The Archbishop of Barquisimeto has had just about enough

In Lara State, the church is now openly at war with the government, as the yearly Divina Pastora procession turns even more political than it usually is.

Last weekend, hundreds of thousands gather in the streets of Barquisimeto for the annual procession of our patron saint, La Divina Pastora. It’s the biggest of the big deals here, but the event was overshadowed by a nationwide military exercise taking place at the very same time.

The government organized the “Anti-Imperialist Wholistic Defense Exercise Zamora 200” (Ejercicio de Defensa Integral Antiimperialista Zamora 200 — for the 200th anniversary of noted cattle-rustler/psychopath Ezequiel Zamora’s birth) and showed it for several hours in mandatory broadcast (cadena nacional). The broadcast pre-empted most of the procession: who’s got time for the Virgin Mary when there are kalashnikovs to show off?

Roberto Lückert, Coro’s hyper-vocal Archbishop Emeritus and still a high-ranking member of the Venezuelan Episcopal Conference (CEV), publicly took Nicolas Maduro to task for “…trying to hide the magnitude of the people’s devotion for the Divina Pastora” adding that “[Maduro] shouldn’t meddle in religious affairs”.

Lückert isn’t known as the most diplomatic of priests, and his messaging in here was questionable, considering Maduro himself and our local chavista leaders in Lara think that our ecclesiastical authorities should not be so politically vocal — especially during religious events.

Enter the Archbishop of Barquisimeto, Antonio José López Castillo:

In a series of speeches, first at the start of the procession at Santa Rosa and later at the official arrival spot in Macario Yépez Square, that felt like campaign speeches than homilies, the Archbishop was openly critical to the State’s mishandling of the humanitarian crisis and vowed to continue to speak out. He attacked the “failed socialist system” and offered his support to embattled local newspaper El Impulso.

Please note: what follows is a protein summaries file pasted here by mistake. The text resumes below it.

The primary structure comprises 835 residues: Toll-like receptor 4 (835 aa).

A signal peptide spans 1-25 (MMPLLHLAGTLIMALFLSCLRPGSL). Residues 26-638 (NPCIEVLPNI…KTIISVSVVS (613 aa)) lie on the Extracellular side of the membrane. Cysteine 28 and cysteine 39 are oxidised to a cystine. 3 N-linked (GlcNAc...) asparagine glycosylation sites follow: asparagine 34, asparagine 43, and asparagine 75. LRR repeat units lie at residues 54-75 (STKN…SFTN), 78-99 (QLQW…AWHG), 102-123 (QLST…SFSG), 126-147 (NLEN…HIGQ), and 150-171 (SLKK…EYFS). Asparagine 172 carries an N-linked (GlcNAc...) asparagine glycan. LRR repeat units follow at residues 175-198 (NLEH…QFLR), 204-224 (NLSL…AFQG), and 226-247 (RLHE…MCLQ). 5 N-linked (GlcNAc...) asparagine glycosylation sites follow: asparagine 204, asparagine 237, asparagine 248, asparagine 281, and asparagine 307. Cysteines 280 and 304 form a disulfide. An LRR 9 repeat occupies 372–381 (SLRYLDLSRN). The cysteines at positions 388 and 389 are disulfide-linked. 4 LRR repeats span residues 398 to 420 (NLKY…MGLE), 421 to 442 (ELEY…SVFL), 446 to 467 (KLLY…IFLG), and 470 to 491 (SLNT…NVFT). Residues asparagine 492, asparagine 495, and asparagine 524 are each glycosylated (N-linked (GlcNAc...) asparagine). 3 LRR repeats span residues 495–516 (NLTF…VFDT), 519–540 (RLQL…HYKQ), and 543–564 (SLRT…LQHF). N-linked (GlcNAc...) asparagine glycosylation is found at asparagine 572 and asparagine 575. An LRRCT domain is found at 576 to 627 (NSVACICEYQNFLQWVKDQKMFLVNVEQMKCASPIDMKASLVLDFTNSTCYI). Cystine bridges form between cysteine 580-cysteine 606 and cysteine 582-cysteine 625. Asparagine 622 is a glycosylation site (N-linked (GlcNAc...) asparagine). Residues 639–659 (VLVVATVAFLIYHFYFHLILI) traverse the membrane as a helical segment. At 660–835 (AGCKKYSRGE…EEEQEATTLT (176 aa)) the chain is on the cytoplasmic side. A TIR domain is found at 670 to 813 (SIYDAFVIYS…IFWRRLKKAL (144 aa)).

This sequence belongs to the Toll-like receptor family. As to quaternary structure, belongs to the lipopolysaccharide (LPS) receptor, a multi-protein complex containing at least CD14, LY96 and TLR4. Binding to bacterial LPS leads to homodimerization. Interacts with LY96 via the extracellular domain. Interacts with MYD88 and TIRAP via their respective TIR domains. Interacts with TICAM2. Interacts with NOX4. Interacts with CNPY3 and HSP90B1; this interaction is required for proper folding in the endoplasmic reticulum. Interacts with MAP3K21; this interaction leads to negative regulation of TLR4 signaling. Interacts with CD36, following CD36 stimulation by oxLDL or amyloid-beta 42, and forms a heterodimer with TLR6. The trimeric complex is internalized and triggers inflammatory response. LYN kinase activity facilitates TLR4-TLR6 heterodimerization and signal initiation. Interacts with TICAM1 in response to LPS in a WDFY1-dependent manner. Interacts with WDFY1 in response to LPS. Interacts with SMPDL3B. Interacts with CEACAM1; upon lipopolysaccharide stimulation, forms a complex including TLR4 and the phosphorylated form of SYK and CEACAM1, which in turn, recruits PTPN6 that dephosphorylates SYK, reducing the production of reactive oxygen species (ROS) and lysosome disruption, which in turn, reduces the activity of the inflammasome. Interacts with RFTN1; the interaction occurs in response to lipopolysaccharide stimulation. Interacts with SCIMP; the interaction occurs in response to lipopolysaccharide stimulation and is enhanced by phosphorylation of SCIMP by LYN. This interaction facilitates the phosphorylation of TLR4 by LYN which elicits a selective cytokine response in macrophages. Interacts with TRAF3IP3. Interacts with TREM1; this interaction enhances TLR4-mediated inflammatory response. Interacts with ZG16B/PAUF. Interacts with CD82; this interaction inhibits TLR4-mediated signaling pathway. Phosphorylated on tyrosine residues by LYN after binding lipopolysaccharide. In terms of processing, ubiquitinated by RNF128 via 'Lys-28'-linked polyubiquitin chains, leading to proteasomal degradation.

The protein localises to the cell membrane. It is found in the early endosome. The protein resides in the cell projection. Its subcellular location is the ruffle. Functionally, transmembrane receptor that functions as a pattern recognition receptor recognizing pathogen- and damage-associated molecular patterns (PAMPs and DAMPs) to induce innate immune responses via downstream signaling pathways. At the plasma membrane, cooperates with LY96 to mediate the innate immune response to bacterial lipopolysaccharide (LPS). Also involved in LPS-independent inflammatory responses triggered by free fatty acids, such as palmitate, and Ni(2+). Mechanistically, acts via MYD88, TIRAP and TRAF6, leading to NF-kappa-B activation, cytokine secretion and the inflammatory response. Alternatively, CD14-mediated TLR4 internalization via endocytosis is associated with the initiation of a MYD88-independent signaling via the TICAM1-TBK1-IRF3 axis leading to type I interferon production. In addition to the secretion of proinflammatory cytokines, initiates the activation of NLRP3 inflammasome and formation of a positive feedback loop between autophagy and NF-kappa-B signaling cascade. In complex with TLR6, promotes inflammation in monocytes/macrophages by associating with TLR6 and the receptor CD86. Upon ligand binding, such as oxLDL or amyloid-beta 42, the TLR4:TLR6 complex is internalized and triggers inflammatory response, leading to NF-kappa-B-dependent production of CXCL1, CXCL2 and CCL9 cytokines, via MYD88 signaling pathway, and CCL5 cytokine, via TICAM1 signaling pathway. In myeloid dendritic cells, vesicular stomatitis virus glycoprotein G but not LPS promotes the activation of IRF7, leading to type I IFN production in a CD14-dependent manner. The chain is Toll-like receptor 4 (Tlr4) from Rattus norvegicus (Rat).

The official reaction from Nicolas Maduro came three days later. I’m just gonna leave this right here.

“There was an expression of hate… from devils disguised with robes… everyone who messes with us will get dry, divine justice will come to them, because they’re devils. We’re the people of the Divina Pastora that walks along the people of Christ… God will take care of them”.

Before the military exercise, both Maduro and Defense Minister Vladimir Padrino offered their salute to the Divina Pastora. During the cadena, they made a small pause in the demonstrations for a prayer led by a chaplain in front of a relic. VP Tareck El Aissami was also present.

Hours before Maduro’s statement, a group of local Chavistas gathered in front of the Archbishop’s official residence in town (who was not present at the time) and staged a loud protest over his words. Former Lara State Governor and high-rank PSUV member Luis Reyes Reyes hopes that “…bishops dedicate themselves more to the Church’s missions, like helping the sick and the poor”.

But Lopez Castillo has not apologized. Actually, he doubled down by denouncing that days before the procession a military officer asked him to “not talk about the social (issues) in the procession”. Backing the Archbishop are the current Lara State Governor Henri Falcon and the Mayor of Barquisimeto, Alfredo Ramos. The MUD-Lara also offered its full support to Lopez Castillo.

It’s curious that the situation with the procession and the military exercise not only happened at the same time, but also while the National Academies’ offices were being burglarized in Caracas. Overly-literal metaphors all around!

In Venezuela today, both faith and reason are under attack. The former by efforts to hide it and then divide it. The latter by running it right into the ground.